Site icon BookerTalk

Sample Sunday: time for the Canadians

Sample Sunday is an opportunity to check all the books on my shelves and decide what to keep

It’s been months since I last did a Sample Sunday post so my stacks of owned but unread books are feeling somewhat neglected. I hope to get back on track over the summer and do some more regular posts.

This week I’m choosing to feature three titles all beginning with the letter T. You can help me decide whether to keep these books on my shelves or let them go to a more welcoming home. By coincidence the first two are by Canadian authors.

Turbulent Wake by Paul Hardisty

I can’t remember buying this nor do I remember anything about it so have had to resort to the publisher’s blurb to fill in the blanks.

Ethan Scofield returns to the place of his birth to bury his father. Hidden in one of the upstairs rooms of the old man’s house he finds a strange manuscript, a collection of stories that seems to cover the whole of his father’s turbulent life. As his own life starts to unravel, Ethan works his way through the manuscript, trying to find answers to the mysteries that have plagued him since he was a child. What happened to his little brother? Why was his mother taken from him? And why, in the end, when there was no one else left, did his own father push him away? Swinging from the coral cays of the Caribbean to the dangerous deserts of Yemen and the wild rivers of Africa, Turbulent Wake is a bewitching, powerful and deeply moving story of love and loss … of the indelible damage we do to those closest to us and, ultimately, of the power of redemption in a time of change.

The Verdict:  so many plots now seem to rely on the discover of a letter, a journal or a will. The only thing that’s drawing me towards this book is its geographic spread. It might help me fill in one of the remaining blocks in my Wanderlust Bingo Challenge so I’ll keep it but if I haven’t read it by the end of the year (by which time I want to have finished the bingo card), then I’ll send it off to the charity shop.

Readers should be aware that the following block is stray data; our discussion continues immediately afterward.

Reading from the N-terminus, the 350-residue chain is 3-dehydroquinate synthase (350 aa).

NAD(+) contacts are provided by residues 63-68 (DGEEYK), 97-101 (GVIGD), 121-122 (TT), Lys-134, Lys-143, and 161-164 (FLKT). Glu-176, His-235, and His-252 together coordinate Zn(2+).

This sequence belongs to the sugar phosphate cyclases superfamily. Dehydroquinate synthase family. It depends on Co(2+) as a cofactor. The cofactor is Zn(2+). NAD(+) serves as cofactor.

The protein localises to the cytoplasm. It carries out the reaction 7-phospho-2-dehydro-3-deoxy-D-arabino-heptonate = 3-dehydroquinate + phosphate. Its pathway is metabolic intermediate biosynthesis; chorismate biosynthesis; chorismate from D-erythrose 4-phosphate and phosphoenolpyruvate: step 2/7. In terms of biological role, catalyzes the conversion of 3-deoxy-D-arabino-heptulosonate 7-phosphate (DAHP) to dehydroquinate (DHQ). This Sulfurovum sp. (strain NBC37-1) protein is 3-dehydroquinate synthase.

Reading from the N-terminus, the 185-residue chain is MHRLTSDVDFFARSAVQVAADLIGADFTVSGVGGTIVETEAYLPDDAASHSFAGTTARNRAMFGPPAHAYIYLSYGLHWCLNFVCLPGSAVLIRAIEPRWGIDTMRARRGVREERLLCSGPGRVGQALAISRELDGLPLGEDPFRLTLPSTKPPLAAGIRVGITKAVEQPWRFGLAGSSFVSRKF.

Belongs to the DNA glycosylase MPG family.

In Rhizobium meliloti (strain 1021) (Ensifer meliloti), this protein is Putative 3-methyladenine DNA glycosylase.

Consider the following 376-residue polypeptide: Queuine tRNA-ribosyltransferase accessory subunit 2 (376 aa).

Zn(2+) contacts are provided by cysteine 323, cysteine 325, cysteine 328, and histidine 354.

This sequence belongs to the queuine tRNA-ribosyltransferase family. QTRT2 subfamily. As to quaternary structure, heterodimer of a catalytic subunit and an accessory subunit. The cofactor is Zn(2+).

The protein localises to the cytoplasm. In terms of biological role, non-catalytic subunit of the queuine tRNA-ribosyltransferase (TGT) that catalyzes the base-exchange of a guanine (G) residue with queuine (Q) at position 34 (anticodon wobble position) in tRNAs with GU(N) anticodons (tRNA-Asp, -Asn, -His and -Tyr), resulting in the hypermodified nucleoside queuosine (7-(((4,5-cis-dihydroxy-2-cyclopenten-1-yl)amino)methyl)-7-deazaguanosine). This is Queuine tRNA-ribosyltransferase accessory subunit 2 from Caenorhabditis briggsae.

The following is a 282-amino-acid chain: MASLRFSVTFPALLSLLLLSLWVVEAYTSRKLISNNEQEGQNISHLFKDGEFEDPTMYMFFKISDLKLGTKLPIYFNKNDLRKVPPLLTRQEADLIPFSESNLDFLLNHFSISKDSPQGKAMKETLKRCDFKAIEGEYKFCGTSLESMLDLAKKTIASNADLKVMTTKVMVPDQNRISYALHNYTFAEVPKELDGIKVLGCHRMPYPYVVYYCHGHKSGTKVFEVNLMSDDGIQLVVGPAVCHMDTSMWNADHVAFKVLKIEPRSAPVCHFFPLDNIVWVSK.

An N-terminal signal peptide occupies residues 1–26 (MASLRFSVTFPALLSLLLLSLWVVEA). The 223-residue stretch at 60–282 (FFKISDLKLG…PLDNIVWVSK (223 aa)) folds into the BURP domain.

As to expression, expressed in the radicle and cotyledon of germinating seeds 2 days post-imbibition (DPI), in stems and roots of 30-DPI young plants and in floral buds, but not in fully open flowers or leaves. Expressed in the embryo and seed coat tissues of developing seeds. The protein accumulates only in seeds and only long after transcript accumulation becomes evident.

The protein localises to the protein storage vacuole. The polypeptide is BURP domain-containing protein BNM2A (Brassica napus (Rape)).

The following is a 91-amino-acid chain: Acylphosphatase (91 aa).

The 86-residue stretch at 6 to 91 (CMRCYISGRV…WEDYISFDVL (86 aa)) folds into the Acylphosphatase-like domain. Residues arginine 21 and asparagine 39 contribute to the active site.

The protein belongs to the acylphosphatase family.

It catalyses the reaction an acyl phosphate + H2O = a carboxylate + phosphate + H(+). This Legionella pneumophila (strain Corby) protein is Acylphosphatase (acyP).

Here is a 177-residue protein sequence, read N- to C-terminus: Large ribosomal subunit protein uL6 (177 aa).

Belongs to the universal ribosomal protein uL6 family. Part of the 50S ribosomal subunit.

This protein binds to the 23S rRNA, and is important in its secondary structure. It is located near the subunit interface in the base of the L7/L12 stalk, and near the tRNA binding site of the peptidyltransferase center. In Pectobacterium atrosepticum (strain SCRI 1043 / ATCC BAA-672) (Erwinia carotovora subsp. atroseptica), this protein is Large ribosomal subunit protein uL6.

Thicker Than Water by Bethan Darwin

Bethan Darwin is a Canadian who settled in Wales where she works as a solicitor. Her knowledge of the legal world, and the Welsh valleys plays out in Thicker Than Water, her third book. Her central character is the owner of a Cardiff law firm whose life is disrupted when a business woman from Canada comes knocking on his door. She’s the managing director of a shirt company that wants to set up a big manufacturing plant in the valley where Gareth grew up. He thinks of it as a wy of bringing hope back to an area suffering from despair and high levels of unemployment. Of course, something goes wrong….

The Verdict: I’m keeping this one. It could be the ideal kind of book to pick up after a spate of heavy reading material. And of course, I know the communities that will feature so that will give an added interest.

Troy Chimneys by Margaret Kennedy

The cover on my Virago edition isn’t filling me with joy. It’s yet another novel that hinges on a “discovery”. The blurb tells me that it concerns a man in the Victorian era who delves into the family archive while recovering from an illness. There he discovers the correspondence and diaries of an ancestor from the Regency era who was something of a black sheep and connected with scandal. What they reveal are the two sides of this man — one serious and studious, the other a flirtatious mover in political circles.

The Verdict: I’ve never read anything by Margaret Kennedy though I’ve seen her name often mentioned by bloggers who enjoy Virago Modern Classics. This one was written apparently when she began to use more complex plots in her work — the introduction by Anita Brookner describes it as quite complicated and with an occasionally puzzling arrangement of the narrative. Hm, it’s not exciting me so I think I’ll pass on this one and read The Constant Nymph instead.

Sample Sunday is when I take a look at all the unread books on my shelves and decide which to keep and which to let free. The goal isn’t to shrink the TBR as such, but rather it’s about making sure my shelves have only books I do want to read. So what do you think of the decisions I’ve reached? If you’ve read any of these books I’d love to hear from you.

Exit mobile version